Three “super-leverage points” could catalyse decarbonisation in sectors covering 70% of global greenhouse gas emissions, according to a new report presented today (20 January) at the World Economic Forum in Davos.
Mandates for the sale of electric vehicles (EVs), mandates requiring “green ammonia” to be used in the manufacture of agricultural fertilisers, and public procurement of plant-based proteins could cause a domino effect leading to cheaper batteries to help solar and wind power scale-up in the electricity sector, cheaper hydrogen for the decarbonisation of shipping and steel production, and reduced incentives for deforestation, conclude the co-authors, consultancy Systemiq and the University of Exeter.
The Breakthrough Effect: How to trigger a cascade of tipping points to accelerate the net zero transition is a contribution to the Systems Change Lab convened by the Bezos Earth Fund and World Resources Institute.
“With time running out [to limit global warming to 1.5°C], there is a need to be targeted,” Mark Meldrum, Systemiq partner and a lead author of the report, said in a statement. “Our report spotlights key opportunities to effect change that can produce huge returns in terms of decarbonisation. It identifies positive tipping points in the highest-emitting sectors of the global economy, and analyses the conditions required to trigger them. Each super-leverage point crossed raises the chance of crossing others, and could set off a cascade of positive tipping points to steer us away from a climate catastrophe.”
On reaching such a “tipping point”, a net zero-carbon solution will outcompete the high-carbon incumbent. Self-reinforcing “feedback loops” will then drive exponential growth in the adoption of the new solution at the expense of the old. History is rife with examples of positive tipping points. In 2012, US coal power peaked before it was undercut by the lower prices of renewables and gas; coal use fell below 50%, half the coal companies went bankrupt within two years and total demand is now 40% of the peak. A tipping point has already been crossed in the electricity sector, the report says, with solar and wind power accounting for more than 75% of new global electricity generation capacity built last year.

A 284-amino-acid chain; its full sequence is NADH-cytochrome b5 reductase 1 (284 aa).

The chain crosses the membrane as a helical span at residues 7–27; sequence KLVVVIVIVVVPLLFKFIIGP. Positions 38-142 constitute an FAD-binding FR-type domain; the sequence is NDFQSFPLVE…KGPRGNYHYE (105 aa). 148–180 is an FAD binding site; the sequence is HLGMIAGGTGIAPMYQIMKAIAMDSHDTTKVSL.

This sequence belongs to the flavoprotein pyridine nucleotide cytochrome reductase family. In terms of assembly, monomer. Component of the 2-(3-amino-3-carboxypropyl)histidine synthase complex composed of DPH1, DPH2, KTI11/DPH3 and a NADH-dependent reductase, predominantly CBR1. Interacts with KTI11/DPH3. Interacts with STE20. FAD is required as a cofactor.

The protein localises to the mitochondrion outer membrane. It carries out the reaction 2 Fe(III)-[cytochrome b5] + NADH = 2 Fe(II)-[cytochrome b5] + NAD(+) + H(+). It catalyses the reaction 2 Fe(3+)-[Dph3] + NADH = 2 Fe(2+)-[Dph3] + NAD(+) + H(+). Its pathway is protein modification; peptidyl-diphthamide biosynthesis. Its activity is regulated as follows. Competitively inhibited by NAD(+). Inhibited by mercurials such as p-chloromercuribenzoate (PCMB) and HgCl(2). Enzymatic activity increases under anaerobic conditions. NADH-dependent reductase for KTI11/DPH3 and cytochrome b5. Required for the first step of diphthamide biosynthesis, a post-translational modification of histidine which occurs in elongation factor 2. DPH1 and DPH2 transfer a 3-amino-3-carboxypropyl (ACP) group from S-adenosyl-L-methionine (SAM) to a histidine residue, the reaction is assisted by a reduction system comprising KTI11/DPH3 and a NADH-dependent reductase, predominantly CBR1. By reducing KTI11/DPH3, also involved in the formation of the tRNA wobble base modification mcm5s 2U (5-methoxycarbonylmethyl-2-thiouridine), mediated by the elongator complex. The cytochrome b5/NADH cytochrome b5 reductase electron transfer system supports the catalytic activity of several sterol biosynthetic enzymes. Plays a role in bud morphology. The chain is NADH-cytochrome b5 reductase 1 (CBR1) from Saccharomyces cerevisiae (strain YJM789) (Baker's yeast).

Looking ahead, the report argues that the three super-leverage points could cause a ripple effect in other sectors and catalyse net zero: first, a tipping point is “very close” in road transport, with falling costs, government policies and better infrastructure increasing the appeal of EVs over petrol and diesel cars for both manufacturers and consumers. Zero-emission vehicle mandates are a powerful tool to bring forward this tipping point, say the authors. By ramping up the production of batteries, prompting technological and cost improvements, EVs could support the transition to clean power and help decarbonise other sectors that need cheap, clean electricity.
In parallel, mandates that require the use of green ammonia (produced from hydrogen made with renewable energy) to make fertilisers could kick-start the hydrogen economy, suggests the report. As well as replacing fossil fuels in fertiliser production, this would reduce the costs of green ammonia and green hydrogen, enabling their use as fuels in shipping and steel production as well as for energy storage.
Finally, the report states that alternative proteins – particularly plant-based ones – can reach a tipping point by becoming cheaper than animal-based proteins, as well as matching them for taste and texture. Public procurement in places like schools, hospitals and government departments could significantly increase adoption of alternative proteins, resulting in decreased emissions from livestock farming and freeing up between 400 and 800 million hectares of land (equivalent to 7–15% of global agricultural land today). That would, in turn, decrease incentives for deforestation and provide more land for carbon storage and biodiversity.
The University of Exeter is now leading a research group working on a full State of Tipping Points report, exploring both positive socioeconomic tipping points and negative climate tipping points, for COP28 in November. “We need to find and trigger positive socioeconomic tipping points if we are to limit the risk from damaging climate tipping points,” said the university's Tim Lenton, a lead author of the report.